EXERCISE: Think about each of your life traumas, or at least the Las Vegas massacre at Route 91. Do you carry guilt, shame, or blame yourself in some way? If you do, and for some reason you have had difficulty challenging these irrational and unreasonable beliefs, then perhaps you are reverting (assuming you don’t typically still believe the Just World Belief) back to your child brain. Now think about the consequence. Are you punishing yourself because you were “bad” and should have done more? Time to work on compassion (again, please refer to to read WHY COMPASSION MATTERS and other relevant articles that may help you). 

What makes things even worse is when you have a history of repeated traumas. Perhaps you experienced childhood abuse, and then in adolescence you were raped or bullied in school, and then other things happened in life, and went to Route 91 to enjoy your life and almost died. There are two big words we (shrinks, or “wizards” as we are called in the military world) use to describe the formation and evolution of our thought process. The first word is assimilation. This describes the scenario above. You learned early in life the people cannot be trusted, the world is a dangerous place, and you are worthless. As life continues each trauma serves to confirm (in your mind) that these beliefs (which are quite extreme and not likely completely accurate) are true. They become your truth. Unfortunately that truth makes you perpetually sick. 

The second phenomenon, while a little different, lands you in the same place as the first. That word is overaccommodation. This describes a scenario in which perhaps you had a more normal childhood and you learned that overall people are good, can be trusted, you are cared for, and you’re a worthwhile human being. Then you experience a trauma in adulthood (or later in life), perhaps combat, perhaps a rape, or Route 91 on Oct. 1, 2017. Now you have made a complete 180 degree shift in your worldview and believe that people cannot be trusted, will likely harm you or your loved ones, don’t give a shit about you, and you have begun to question your own self- worth (because of course you blame yourself for not doing more during the shooting, etc.). And despite your healthy past, you have rigid beliefs about right and wrong, and perhaps you also have a very rigid view of your own control over your life (we call that “internal locus of control”). In either scenario we end up in exactly the same place. 

So what do we do about this? Well, we challenge these thoughts that are not likely serving us well. We take these thoughts into a virtual courtroom and force ourselves to be accountable for them. We make a decision that we are not going to think things that we cannot provide evidence to support (because that would be like saying you’re okay walking around calling the world flat when there is ample evidence that the Earth is round). Now, if you want to be that guy, you have that choice. But it may cause you significant distress in your life because you will constantly find that the world around you contradicts your erroneous belief.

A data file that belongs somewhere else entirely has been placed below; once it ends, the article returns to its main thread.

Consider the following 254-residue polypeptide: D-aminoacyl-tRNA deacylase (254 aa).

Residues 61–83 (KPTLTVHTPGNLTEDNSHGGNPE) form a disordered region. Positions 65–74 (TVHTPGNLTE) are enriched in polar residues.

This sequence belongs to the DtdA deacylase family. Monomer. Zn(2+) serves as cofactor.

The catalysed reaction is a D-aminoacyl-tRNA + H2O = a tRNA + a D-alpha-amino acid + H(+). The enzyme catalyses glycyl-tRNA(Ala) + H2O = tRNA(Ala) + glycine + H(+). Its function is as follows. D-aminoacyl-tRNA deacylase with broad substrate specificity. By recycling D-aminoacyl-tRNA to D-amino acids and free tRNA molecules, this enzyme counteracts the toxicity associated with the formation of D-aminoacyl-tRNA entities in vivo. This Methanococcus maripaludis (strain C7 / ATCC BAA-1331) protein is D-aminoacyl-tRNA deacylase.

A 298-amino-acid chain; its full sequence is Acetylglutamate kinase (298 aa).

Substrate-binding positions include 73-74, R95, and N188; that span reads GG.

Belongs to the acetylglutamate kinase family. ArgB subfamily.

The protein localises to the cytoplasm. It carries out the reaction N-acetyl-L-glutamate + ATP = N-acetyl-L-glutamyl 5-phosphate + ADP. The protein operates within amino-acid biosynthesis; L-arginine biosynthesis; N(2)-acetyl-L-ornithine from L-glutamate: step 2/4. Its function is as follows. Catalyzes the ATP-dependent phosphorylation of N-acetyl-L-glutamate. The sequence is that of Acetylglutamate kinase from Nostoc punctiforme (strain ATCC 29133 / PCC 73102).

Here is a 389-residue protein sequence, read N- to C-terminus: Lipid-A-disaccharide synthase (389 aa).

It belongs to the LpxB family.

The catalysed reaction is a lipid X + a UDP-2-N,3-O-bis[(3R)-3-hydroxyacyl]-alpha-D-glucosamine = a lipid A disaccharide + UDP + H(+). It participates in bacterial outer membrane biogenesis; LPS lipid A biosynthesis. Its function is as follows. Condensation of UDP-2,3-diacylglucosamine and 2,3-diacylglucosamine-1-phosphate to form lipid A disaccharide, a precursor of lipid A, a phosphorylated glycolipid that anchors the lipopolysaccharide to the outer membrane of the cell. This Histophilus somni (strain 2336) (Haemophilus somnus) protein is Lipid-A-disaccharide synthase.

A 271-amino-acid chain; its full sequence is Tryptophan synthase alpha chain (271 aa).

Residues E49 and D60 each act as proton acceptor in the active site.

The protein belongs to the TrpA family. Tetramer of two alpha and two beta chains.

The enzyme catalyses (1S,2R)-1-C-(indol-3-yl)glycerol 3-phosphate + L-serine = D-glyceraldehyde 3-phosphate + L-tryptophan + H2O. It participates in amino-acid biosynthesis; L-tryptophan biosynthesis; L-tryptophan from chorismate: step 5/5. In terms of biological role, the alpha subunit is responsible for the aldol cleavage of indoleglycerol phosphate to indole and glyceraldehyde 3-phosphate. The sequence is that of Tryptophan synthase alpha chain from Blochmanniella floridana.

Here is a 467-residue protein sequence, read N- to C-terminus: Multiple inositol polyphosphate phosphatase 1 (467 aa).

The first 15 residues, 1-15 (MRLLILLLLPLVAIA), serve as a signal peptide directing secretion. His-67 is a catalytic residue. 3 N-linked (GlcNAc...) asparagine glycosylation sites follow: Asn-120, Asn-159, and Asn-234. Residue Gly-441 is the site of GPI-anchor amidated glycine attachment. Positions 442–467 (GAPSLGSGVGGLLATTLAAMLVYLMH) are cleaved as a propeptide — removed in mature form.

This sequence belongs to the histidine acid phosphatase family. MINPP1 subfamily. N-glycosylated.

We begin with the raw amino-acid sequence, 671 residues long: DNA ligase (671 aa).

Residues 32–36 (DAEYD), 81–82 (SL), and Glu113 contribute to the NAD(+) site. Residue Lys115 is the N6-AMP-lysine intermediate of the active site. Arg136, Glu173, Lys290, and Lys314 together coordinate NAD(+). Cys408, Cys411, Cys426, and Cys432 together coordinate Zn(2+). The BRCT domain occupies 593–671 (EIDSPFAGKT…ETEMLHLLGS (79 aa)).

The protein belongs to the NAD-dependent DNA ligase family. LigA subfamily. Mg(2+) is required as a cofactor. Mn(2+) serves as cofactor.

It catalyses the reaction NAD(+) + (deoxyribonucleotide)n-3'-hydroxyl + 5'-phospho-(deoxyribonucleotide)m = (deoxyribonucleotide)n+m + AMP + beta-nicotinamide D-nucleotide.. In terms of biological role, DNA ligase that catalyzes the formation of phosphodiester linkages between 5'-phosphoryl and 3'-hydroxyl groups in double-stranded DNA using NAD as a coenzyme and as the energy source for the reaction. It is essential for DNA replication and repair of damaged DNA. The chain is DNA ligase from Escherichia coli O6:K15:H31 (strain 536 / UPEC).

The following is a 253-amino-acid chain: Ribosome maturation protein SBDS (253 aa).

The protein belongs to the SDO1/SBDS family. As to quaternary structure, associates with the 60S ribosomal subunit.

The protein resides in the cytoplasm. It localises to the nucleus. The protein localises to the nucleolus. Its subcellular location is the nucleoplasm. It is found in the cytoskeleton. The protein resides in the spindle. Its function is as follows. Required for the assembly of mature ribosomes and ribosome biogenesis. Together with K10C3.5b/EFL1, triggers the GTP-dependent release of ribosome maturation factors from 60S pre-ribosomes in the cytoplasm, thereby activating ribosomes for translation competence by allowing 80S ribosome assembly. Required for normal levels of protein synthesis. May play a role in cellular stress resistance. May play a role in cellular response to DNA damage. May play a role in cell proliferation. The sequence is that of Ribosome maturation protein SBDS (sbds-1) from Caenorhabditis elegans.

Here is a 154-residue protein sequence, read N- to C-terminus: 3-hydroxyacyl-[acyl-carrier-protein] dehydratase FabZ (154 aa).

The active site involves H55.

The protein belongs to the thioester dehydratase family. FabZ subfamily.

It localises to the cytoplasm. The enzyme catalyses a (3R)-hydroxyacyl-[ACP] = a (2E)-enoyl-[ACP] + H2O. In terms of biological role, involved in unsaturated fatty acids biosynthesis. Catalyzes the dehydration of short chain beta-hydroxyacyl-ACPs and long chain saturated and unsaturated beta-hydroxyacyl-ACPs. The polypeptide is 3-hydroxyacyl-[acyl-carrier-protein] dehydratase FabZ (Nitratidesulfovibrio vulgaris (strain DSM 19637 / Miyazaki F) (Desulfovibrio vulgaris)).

SOLUTION: Write down a belief that you have been telling yourself recently (that continues to make you sick). Then imagine that a friend or loved one is telling you these things. How would you respond? Will you feel the same way about this situation in 10 years? (Refer to HOW TO CHANGE UNHELPFUL THINKING for more detailed tips on challenging unhealthy thoughts.) Would you say such unkind things to your friend? Would you lack compassion for your child or spouse as you do for yourself? 

THE BOTTOM LINE: Regardless of how long you have been dealing with trauma, or when or where or who it came from, it can be changed. We have the power to change our thoughts and our belief systems at any point in our lives. We have the power to change our story. And at the end of our lives, all we have is our stories. We can tell the stories of our lives in such a way that they serve us well because they are balanced, fair, compassionate, and accurate. Or we can choose to tell the stories of our lives in such a way that we perpetuate our depression, anxiety, and trauma symptoms. We don’t have a lot of power in this world and can ultimately only control our own thoughts, feelings, and behaviors (i.e., our buckets; refer to DR. GHAED’S BUCKET RULES). At the end of the day it’s your choice how you spend your focus, energy, and time, so choose well.